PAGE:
The Mesh Potato

The immediate practical uses of this technology, as outlined in the article I read, include disaster relief zones, where relief workers can set up low cost, reusable telcom networks without needing much pre-existing infrastructure at all. But as the name of the organization producing the Potato’s suggests, there are also various uses in remote villages. Simply setting up low-cost infrastructure might allow villagers to communicate with one another easier within their village, allowing news to spread better or allowing communities to feel more connected.

Better yet, expand your mindset from just a local village as you may be perceiving it, and into the larger notion of a, “land,” for example, “Taita land,” or, “Masai land,” in Kenya where population density is on a cusp: the geographic coverage is large enough to make, “human networking,” difficult and time consuming, but not dense enough for the privately-held telecom providers to bring their infrastructure in because it’s not profitable. Here, locally-owned mesh networking could enable distance learning similar to the Australian School of Air or distance medicine.

There are also benefits to larger telcoms. If enough of these systems come into place, then the large Telcoms need only provide the final piece of the puzzle to global interconnectivity, be it a larger-scale radio (for example, cell tower), or a satellite or fiber-optic Internet connection. In theory, on a mesh network, only one of the meshed-devices need connect to the, “final hop,” onto the complete network, and the rest of the mesh devices jump on too. One satellite connection can now provide I Internet for all of the meshed devices. The implementation cost for the larger provider will be significant reduced, though I doubt this would reflect in the less service fees for the users, but at least it would entice the telcoms to bring infrastructure to more remote places (and in my opinion, grid infrastructure is ultimately good… for now…).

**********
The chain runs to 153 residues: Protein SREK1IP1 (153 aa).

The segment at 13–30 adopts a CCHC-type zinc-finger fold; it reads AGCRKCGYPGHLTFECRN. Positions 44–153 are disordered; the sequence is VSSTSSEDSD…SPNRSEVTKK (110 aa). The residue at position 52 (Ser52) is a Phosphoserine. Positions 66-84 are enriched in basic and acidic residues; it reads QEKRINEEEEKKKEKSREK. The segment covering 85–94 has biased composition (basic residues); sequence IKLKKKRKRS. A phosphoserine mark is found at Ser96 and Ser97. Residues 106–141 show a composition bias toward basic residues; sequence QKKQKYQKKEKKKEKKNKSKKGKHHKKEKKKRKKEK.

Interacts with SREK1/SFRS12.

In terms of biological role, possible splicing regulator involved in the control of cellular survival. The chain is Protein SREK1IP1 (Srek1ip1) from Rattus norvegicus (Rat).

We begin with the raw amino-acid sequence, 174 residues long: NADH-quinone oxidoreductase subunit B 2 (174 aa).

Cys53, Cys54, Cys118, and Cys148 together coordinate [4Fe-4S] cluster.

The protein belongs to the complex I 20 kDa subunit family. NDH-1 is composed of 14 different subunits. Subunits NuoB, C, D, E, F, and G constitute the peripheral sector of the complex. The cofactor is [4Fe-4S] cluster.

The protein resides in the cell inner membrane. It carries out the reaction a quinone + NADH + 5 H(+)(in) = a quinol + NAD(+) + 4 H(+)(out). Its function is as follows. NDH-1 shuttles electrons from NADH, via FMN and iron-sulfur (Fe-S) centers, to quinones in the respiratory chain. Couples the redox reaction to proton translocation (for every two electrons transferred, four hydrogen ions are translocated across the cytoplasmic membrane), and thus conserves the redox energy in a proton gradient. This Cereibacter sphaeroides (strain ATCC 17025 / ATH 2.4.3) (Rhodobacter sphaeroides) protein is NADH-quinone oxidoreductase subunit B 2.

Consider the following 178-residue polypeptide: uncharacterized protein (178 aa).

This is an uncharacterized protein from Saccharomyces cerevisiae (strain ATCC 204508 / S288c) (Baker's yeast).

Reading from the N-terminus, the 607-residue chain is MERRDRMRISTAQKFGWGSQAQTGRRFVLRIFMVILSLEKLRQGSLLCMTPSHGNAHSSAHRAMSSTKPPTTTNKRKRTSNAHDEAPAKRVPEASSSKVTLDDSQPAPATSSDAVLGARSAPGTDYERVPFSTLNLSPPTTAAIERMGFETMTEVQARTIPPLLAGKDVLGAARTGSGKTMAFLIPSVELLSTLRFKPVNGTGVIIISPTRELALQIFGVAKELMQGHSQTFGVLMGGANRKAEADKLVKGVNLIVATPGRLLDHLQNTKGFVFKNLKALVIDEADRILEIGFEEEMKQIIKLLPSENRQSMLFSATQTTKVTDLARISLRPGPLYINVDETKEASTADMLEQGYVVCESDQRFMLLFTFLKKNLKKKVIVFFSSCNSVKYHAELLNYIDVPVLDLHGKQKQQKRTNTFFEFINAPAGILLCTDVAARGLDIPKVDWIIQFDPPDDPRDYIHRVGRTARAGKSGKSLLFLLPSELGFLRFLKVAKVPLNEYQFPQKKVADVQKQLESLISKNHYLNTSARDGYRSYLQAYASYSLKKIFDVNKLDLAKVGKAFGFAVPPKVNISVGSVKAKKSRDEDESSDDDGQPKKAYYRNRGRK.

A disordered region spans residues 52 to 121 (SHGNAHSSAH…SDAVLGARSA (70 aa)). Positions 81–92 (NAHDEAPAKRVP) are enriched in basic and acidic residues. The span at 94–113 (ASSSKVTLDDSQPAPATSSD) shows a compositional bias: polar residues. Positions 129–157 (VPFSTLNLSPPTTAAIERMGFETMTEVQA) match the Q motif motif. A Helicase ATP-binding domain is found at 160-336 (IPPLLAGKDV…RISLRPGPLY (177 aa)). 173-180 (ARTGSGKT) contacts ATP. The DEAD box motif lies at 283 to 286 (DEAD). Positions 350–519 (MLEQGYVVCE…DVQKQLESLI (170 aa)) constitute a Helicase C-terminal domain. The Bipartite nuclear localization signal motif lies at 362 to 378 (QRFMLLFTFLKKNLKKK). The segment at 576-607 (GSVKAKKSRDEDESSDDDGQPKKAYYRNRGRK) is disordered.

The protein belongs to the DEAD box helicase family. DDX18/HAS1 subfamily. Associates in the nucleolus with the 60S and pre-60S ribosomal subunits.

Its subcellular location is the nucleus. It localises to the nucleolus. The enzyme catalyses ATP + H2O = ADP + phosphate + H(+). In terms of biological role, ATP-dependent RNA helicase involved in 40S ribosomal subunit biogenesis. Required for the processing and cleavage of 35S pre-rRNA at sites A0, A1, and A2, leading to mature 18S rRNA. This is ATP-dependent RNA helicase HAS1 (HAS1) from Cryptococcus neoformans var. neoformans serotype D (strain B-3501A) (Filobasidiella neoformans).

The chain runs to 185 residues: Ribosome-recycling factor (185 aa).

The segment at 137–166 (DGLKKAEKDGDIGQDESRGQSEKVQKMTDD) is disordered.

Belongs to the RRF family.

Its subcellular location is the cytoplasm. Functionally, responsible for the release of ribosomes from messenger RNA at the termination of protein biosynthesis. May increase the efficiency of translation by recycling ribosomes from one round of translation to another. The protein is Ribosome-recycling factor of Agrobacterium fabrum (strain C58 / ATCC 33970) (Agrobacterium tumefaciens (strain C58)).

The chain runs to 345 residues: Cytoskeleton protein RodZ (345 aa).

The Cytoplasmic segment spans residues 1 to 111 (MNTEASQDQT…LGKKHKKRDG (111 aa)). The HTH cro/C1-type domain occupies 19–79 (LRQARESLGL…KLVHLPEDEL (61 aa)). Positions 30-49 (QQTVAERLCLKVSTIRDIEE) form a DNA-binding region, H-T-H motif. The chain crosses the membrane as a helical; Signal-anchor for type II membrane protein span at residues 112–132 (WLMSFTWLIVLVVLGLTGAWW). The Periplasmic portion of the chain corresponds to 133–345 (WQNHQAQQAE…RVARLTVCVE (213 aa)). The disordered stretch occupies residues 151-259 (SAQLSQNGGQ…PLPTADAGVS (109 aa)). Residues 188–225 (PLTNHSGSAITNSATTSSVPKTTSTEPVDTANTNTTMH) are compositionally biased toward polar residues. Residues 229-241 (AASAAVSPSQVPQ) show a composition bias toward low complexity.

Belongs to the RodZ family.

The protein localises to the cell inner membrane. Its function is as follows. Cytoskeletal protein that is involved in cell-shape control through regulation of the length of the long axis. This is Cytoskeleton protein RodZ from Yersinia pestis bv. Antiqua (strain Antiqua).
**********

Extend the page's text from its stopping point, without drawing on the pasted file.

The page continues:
If this is all reminding you of the One Laptop Per Child Project, it’s because this principle is also at the core of that program (which is arguably the first program to attempt widespread proliferation of practical mesh networking). The major difference is that the laptops are self-contained mesh devices and computers together. The Mesh Potato is simply a mesh device that enables other devices to join the mesh network: from computers to IP-phones to land-line phones and mobile phones (I think, due to their supporting the GSM standard… but don’t quote me). It seems to me it would be easier to convince people this is a good idea, when there seems less lock-in than buying, “just a laptop.” OLPC is very targeted, very specific. With the Potato’s focus on infrastructure, villages can choose to build on top of it what they want.

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One response to “The Mesh Potato

  1. David P

    I’m trying to come up with a Tragedy of the Commons argument against the mesh potato.

    And what do potatoes have to do with this anyways?

    I would think that some devices would become unusably clogged with network traffic. And also, why would a Kenyan want to buy a $50 device when they could buy a $20 device to work with the infrastructure that Safaricom “should” be building?